Novelist and festival director Namita Gokhale received the seventh Yamin Hazarika Woman of Substance Award on September 5, 2021.
Festival director and award-winning writer of 20 books, including 11 works of fiction, Namita Gokhale was recently awarded the seventh Yamin Hazarika Woman of Substance Award 2021.
The late Yamin Hazarika was the first woman from north-east India to be selected, in 1977, for the federal police service that administers Delhi and the union territories. Though she succumbed to cancer in 1999, the great trail of Hazarika’s legacy lives on even today, inspiring millions, especially women in the law-enforcement sector.
This annual event is organised since 2015 by a unique sisterhood of women professionals from different fields – medicine, engineering, academics, law, media and management.
In this interview, Gokhale talks to us about growing up in the Kumaon hills, the future of literature festivals and the inspiration behind her upcoming book The Blind Matriarch (Penguin Viking, 2021).
You have written many books set in Kumaon and the Himalayas. Growing up in the Kumaon hills of Uttarakhand, what were some of your biggest childhood influences?
Growing up in the Kumaon hills and the picturesque Lake District of Kumaon gave me the opportunity to interact joyously with my natural surroundings. Perhaps the most important childhood experience of these formative years was the time spent with my Ija, my maternal grandmother, Shakuntala Pande. She was beautiful, sharply intelligent, and loved books, music, and life.
As a child, you were raised by your aunts and grandmother. How did this shape your sensibilities as a writer?
My grandmother read a lot, and listened to music on a gramophone. She also loved to play cards – I think she was a risk taker at heart and that was how she outed those instincts. My beloved grandfather, who was a freedom fighter and later a member of parliament for many terms, gave his unconditional love and opened new worlds for me.
I grew up with my young aunts, so full of joy and laughter, on a diet of books and chocolates. My continuing obsession about my hometown Nainital is rooted in these memories.
In the past, you have extensively researched and written about mythological figures such as Radha and Sita as well as contemporary urban women. What have been your learnings about the greatest challenges and strengths of Indian women?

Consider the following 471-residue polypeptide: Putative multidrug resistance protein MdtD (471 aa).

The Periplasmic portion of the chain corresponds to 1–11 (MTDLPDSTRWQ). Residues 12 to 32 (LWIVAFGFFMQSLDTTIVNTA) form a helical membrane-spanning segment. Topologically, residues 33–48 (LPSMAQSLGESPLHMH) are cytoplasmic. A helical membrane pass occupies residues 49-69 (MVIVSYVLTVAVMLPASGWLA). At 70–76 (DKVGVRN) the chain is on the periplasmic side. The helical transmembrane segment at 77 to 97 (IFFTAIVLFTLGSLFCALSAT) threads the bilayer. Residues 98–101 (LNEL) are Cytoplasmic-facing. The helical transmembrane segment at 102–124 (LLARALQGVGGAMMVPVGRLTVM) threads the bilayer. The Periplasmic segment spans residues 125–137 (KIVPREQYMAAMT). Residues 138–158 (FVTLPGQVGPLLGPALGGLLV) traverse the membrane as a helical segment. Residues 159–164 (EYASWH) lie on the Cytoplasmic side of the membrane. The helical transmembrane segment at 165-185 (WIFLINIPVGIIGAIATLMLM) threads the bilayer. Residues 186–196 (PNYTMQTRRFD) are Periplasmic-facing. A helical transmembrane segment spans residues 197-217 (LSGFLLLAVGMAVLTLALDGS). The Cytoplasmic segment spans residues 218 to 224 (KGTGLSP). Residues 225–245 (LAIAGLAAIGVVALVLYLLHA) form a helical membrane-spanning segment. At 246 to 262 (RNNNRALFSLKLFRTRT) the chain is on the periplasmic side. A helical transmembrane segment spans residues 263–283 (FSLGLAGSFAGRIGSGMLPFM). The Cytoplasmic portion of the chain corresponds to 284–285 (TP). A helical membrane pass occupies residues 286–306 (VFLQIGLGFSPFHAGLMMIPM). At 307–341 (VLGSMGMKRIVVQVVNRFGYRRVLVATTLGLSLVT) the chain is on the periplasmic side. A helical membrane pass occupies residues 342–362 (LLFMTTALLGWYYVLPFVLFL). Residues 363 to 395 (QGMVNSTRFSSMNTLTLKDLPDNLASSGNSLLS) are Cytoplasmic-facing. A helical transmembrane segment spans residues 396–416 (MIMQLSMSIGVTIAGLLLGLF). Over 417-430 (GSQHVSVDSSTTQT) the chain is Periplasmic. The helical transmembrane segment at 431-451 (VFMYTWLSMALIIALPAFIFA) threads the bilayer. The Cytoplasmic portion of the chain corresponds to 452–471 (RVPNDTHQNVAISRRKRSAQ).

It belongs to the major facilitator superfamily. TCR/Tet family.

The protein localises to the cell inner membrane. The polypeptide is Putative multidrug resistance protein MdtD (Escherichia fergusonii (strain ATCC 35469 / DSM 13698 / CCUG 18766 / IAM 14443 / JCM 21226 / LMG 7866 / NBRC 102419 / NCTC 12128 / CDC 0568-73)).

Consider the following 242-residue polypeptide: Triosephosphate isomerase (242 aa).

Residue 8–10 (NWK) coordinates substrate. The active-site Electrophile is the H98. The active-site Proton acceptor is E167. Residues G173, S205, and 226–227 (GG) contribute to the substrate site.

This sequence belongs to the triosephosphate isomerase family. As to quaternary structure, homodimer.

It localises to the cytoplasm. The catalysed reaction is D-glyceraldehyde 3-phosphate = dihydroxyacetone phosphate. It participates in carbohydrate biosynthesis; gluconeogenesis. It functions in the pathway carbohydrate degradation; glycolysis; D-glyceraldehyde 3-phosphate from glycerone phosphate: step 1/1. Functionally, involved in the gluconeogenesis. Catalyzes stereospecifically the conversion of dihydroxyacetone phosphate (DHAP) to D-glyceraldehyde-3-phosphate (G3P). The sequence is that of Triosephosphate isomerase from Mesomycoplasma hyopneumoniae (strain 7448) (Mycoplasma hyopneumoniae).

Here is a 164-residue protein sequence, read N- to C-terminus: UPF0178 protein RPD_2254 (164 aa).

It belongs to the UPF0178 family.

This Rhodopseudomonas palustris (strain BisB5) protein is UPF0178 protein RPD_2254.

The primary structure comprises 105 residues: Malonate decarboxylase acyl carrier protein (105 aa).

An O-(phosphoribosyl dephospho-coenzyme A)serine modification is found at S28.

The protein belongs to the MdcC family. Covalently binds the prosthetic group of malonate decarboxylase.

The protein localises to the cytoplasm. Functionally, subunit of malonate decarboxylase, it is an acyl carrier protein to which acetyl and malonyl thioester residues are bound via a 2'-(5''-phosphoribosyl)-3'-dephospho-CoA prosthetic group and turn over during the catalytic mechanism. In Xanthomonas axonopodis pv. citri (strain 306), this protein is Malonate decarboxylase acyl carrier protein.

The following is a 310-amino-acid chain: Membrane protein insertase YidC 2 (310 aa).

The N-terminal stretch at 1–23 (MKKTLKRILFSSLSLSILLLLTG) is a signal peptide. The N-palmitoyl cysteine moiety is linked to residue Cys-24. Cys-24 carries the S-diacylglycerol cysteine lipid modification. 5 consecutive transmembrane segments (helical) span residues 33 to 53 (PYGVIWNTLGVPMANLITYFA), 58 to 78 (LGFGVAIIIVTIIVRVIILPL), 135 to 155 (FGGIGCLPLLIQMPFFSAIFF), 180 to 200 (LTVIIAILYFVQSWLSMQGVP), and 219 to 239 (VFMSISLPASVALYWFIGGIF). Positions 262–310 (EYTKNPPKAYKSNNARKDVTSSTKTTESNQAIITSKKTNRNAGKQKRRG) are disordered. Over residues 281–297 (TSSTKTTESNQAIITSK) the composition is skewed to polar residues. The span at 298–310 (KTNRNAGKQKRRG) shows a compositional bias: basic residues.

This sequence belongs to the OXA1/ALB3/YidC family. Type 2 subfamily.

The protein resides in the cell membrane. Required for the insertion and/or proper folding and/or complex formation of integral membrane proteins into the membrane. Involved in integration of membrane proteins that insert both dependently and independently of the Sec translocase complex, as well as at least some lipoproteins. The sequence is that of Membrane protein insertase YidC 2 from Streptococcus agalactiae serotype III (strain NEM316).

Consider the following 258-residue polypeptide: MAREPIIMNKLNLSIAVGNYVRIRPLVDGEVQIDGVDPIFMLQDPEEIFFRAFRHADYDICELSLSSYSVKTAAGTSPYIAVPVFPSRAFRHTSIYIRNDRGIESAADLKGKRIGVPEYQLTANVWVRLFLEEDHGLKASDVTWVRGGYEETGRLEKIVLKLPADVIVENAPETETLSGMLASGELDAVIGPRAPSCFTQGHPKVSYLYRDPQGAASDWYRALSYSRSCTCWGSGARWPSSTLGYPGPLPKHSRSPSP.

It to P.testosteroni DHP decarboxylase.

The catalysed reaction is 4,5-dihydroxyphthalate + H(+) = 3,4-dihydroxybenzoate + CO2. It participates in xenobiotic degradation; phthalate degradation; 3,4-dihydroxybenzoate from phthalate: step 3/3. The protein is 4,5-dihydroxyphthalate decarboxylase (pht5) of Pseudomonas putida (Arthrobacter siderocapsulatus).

I have learnt that Indian women are individually strong but socially vulnerable. The goddess figures in Indian myth and religion are both ‘shanta’ and ‘ugra’ – calm and fierce – in their manifestations, and this is the emblem and source of their all-encompassing strength.
With Jaipur LitFest and many other literature festivals going online, what were your personal experiences and what do you feel about the future of literature festivals?
I have received so much joy from the various festivals I mentor and help curate. The Jaipur Literature Festival has been transformative for me both personally and as a writer. My novel Jaipur Journals (Penguin Viking, 2020) is set against the backdrop of the litfest. I truly enjoy those I attend as a speaker. With voice, image, text and extended reality coming together in digital space, I feel the sense of community and shared energies in live literary events is more important than ever before.
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What is the inspiration behind your upcoming book The Blind Matriarch, which is set during the pandemic? How do you think the Indian family structure is likely to change post-Covid?
I have always been fascinated by the Indian joint family. The inspiration for The Blind Matriarch was visceral – the figure of Matangi Ma was real to me and I felt her presence. The narrative is located during the pandemic but it is about the figure of the matriarch.
How has the pandemic affected your writing?
I have been productive during this period. I completed Betrayed by Hope last year – a play on the tragic life of the poet Michael Madhusudan Dutt that I co-authored with Dr Malashri Lal, and also wrote The Blind Matriarch. I worked on two short stories, but they emerged as disjointed as the times.
Do you think Covid has changed the way humans connect with one another? Would you say it has added depth and meaning to the way we love, grieve and perceive relationships?
I think different people responded differently to Covid and its implications depending on their personalities, perspectives and circumstances. It gave some fortunate and resilient ones the chance to strengthen and enrich themselves. Others were left exhausted, broken and depleted.
First published in eShe